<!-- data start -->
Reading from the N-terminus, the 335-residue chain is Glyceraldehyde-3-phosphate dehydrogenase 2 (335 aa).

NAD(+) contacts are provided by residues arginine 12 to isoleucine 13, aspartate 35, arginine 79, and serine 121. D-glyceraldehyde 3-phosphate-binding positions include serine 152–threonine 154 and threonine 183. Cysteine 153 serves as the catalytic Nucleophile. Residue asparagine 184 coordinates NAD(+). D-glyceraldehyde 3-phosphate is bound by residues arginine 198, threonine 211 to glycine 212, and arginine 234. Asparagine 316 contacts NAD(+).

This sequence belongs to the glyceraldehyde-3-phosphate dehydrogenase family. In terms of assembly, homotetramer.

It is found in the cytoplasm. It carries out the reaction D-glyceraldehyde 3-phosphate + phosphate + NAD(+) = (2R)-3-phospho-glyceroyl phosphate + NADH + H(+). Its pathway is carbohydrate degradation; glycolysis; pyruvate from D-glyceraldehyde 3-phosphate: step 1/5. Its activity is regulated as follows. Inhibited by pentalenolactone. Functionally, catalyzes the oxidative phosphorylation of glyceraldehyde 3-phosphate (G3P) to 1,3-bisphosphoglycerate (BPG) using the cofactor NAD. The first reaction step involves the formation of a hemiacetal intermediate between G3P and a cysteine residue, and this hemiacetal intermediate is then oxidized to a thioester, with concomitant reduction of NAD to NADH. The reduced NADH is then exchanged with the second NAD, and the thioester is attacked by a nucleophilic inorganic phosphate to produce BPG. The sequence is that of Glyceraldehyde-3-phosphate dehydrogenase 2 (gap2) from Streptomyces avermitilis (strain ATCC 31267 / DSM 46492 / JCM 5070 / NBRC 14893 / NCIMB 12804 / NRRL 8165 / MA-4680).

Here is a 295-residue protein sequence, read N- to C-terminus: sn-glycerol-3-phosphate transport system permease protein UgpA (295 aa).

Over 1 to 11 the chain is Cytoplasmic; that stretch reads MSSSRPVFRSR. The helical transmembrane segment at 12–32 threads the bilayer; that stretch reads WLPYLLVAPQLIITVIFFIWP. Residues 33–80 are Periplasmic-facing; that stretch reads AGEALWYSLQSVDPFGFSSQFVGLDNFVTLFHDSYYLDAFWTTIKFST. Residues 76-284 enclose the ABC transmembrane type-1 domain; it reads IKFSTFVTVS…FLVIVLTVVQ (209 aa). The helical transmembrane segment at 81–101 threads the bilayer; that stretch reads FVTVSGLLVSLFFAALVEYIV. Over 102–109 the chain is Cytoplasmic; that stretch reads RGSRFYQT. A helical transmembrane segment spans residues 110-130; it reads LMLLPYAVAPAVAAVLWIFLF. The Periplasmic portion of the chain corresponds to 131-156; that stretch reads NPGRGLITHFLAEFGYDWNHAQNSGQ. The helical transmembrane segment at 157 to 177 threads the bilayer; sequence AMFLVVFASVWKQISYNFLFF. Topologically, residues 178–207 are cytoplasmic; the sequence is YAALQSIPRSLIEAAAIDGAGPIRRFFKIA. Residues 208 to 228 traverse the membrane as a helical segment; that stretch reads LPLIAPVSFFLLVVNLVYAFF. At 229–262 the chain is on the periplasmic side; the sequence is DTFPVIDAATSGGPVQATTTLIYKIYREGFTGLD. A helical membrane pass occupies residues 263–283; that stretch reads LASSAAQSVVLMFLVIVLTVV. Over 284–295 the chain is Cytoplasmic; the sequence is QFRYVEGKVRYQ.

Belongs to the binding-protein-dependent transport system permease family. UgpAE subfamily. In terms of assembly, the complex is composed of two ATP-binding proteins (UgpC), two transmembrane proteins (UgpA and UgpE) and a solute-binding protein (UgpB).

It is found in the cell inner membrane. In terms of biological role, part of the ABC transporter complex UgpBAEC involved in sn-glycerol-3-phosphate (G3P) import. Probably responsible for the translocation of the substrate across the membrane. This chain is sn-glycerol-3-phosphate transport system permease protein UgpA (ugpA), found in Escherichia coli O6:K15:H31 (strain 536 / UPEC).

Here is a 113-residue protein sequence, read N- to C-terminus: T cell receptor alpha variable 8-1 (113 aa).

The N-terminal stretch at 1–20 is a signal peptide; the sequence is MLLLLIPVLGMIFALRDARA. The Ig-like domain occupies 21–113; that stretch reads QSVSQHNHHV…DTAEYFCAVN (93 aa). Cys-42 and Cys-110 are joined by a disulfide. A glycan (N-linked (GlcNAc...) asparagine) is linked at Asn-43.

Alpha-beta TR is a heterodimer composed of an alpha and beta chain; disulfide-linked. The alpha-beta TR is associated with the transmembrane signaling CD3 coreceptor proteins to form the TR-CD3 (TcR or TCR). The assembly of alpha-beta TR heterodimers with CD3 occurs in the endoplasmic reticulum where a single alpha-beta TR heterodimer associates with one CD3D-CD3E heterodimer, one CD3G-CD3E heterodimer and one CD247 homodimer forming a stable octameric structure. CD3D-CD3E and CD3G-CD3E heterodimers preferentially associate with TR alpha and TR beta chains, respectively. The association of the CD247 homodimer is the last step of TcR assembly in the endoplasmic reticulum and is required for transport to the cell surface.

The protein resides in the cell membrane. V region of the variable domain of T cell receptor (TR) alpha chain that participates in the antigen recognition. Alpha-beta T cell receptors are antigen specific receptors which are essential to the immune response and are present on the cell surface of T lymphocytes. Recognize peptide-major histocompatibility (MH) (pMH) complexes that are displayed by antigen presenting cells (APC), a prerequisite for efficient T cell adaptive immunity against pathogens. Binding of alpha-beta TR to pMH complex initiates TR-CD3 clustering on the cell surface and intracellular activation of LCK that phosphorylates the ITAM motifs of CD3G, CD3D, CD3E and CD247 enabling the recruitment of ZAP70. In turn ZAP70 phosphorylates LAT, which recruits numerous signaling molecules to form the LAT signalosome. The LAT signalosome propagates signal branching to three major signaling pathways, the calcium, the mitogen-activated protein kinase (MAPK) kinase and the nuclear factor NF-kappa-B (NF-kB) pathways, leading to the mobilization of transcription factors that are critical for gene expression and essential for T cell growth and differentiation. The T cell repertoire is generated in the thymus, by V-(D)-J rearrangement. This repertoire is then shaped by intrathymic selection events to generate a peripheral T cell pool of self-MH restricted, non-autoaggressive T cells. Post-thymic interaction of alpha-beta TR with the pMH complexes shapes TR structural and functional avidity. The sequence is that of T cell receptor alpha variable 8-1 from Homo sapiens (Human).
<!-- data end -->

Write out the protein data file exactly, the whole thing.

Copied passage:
Reading from the N-terminus, the 335-residue chain is Glyceraldehyde-3-phosphate dehydrogenase 2 (335 aa).

NAD(+) contacts are provided by residues arginine 12 to isoleucine 13, aspartate 35, arginine 79, and serine 121. D-glyceraldehyde 3-phosphate-binding positions include serine 152–threonine 154 and threonine 183. Cysteine 153 serves as the catalytic Nucleophile. Residue asparagine 184 coordinates NAD(+). D-glyceraldehyde 3-phosphate is bound by residues arginine 198, threonine 211 to glycine 212, and arginine 234. Asparagine 316 contacts NAD(+).

This sequence belongs to the glyceraldehyde-3-phosphate dehydrogenase family. In terms of assembly, homotetramer.

It is found in the cytoplasm. It carries out the reaction D-glyceraldehyde 3-phosphate + phosphate + NAD(+) = (2R)-3-phospho-glyceroyl phosphate + NADH + H(+). Its pathway is carbohydrate degradation; glycolysis; pyruvate from D-glyceraldehyde 3-phosphate: step 1/5. Its activity is regulated as follows. Inhibited by pentalenolactone. Functionally, catalyzes the oxidative phosphorylation of glyceraldehyde 3-phosphate (G3P) to 1,3-bisphosphoglycerate (BPG) using the cofactor NAD. The first reaction step involves the formation of a hemiacetal intermediate between G3P and a cysteine residue, and this hemiacetal intermediate is then oxidized to a thioester, with concomitant reduction of NAD to NADH. The reduced NADH is then exchanged with the second NAD, and the thioester is attacked by a nucleophilic inorganic phosphate to produce BPG. The sequence is that of Glyceraldehyde-3-phosphate dehydrogenase 2 (gap2) from Streptomyces avermitilis (strain ATCC 31267 / DSM 46492 / JCM 5070 / NBRC 14893 / NCIMB 12804 / NRRL 8165 / MA-4680).

Here is a 295-residue protein sequence, read N- to C-terminus: sn-glycerol-3-phosphate transport system permease protein UgpA (295 aa).

Over 1 to 11 the chain is Cytoplasmic; that stretch reads MSSSRPVFRSR. The helical transmembrane segment at 12–32 threads the bilayer; that stretch reads WLPYLLVAPQLIITVIFFIWP. Residues 33–80 are Periplasmic-facing; that stretch reads AGEALWYSLQSVDPFGFSSQFVGLDNFVTLFHDSYYLDAFWTTIKFST. Residues 76-284 enclose the ABC transmembrane type-1 domain; it reads IKFSTFVTVS…FLVIVLTVVQ (209 aa). The helical transmembrane segment at 81–101 threads the bilayer; that stretch reads FVTVSGLLVSLFFAALVEYIV. Over 102–109 the chain is Cytoplasmic; that stretch reads RGSRFYQT. A helical transmembrane segment spans residues 110-130; it reads LMLLPYAVAPAVAAVLWIFLF. The Periplasmic portion of the chain corresponds to 131-156; that stretch reads NPGRGLITHFLAEFGYDWNHAQNSGQ. The helical transmembrane segment at 157 to 177 threads the bilayer; sequence AMFLVVFASVWKQISYNFLFF. Topologically, residues 178–207 are cytoplasmic; the sequence is YAALQSIPRSLIEAAAIDGAGPIRRFFKIA. Residues 208 to 228 traverse the membrane as a helical segment; that stretch reads LPLIAPVSFFLLVVNLVYAFF. At 229–262 the chain is on the periplasmic side; the sequence is DTFPVIDAATSGGPVQATTTLIYKIYREGFTGLD. A helical membrane pass occupies residues 263–283; that stretch reads LASSAAQSVVLMFLVIVLTVV. Over 284–295 the chain is Cytoplasmic; the sequence is QFRYVEGKVRYQ.

Belongs to the binding-protein-dependent transport system permease family. UgpAE subfamily. In terms of assembly, the complex is composed of two ATP-binding proteins (UgpC), two transmembrane proteins (UgpA and UgpE) and a solute-binding protein (UgpB).

It is found in the cell inner membrane. In terms of biological role, part of the ABC transporter complex UgpBAEC involved in sn-glycerol-3-phosphate (G3P) import. Probably responsible for the translocation of the substrate across the membrane. This chain is sn-glycerol-3-phosphate transport system permease protein UgpA (ugpA), found in Escherichia coli O6:K15:H31 (strain 536 / UPEC).

Here is a 113-residue protein sequence, read N- to C-terminus: T cell receptor alpha variable 8-1 (113 aa).

The N-terminal stretch at 1–20 is a signal peptide; the sequence is MLLLLIPVLGMIFALRDARA. The Ig-like domain occupies 21–113; that stretch reads QSVSQHNHHV…DTAEYFCAVN (93 aa). Cys-42 and Cys-110 are joined by a disulfide. A glycan (N-linked (GlcNAc...) asparagine) is linked at Asn-43.

Alpha-beta TR is a heterodimer composed of an alpha and beta chain; disulfide-linked. The alpha-beta TR is associated with the transmembrane signaling CD3 coreceptor proteins to form the TR-CD3 (TcR or TCR). The assembly of alpha-beta TR heterodimers with CD3 occurs in the endoplasmic reticulum where a single alpha-beta TR heterodimer associates with one CD3D-CD3E heterodimer, one CD3G-CD3E heterodimer and one CD247 homodimer forming a stable octameric structure. CD3D-CD3E and CD3G-CD3E heterodimers preferentially associate with TR alpha and TR beta chains, respectively. The association of the CD247 homodimer is the last step of TcR assembly in the endoplasmic reticulum and is required for transport to the cell surface.

The protein resides in the cell membrane. V region of the variable domain of T cell receptor (TR) alpha chain that participates in the antigen recognition. Alpha-beta T cell receptors are antigen specific receptors which are essential to the immune response and are present on the cell surface of T lymphocytes. Recognize peptide-major histocompatibility (MH) (pMH) complexes that are displayed by antigen presenting cells (APC), a prerequisite for efficient T cell adaptive immunity against pathogens. Binding of alpha-beta TR to pMH complex initiates TR-CD3 clustering on the cell surface and intracellular activation of LCK that phosphorylates the ITAM motifs of CD3G, CD3D, CD3E and CD247 enabling the recruitment of ZAP70. In turn ZAP70 phosphorylates LAT, which recruits numerous signaling molecules to form the LAT signalosome. The LAT signalosome propagates signal branching to three major signaling pathways, the calcium, the mitogen-activated protein kinase (MAPK) kinase and the nuclear factor NF-kappa-B (NF-kB) pathways, leading to the mobilization of transcription factors that are critical for gene expression and essential for T cell growth and differentiation. The T cell repertoire is generated in the thymus, by V-(D)-J rearrangement. This repertoire is then shaped by intrathymic selection events to generate a peripheral T cell pool of self-MH restricted, non-autoaggressive T cells. Post-thymic interaction of alpha-beta TR with the pMH complexes shapes TR structural and functional avidity. The sequence is that of T cell receptor alpha variable 8-1 from Homo sapiens (Human).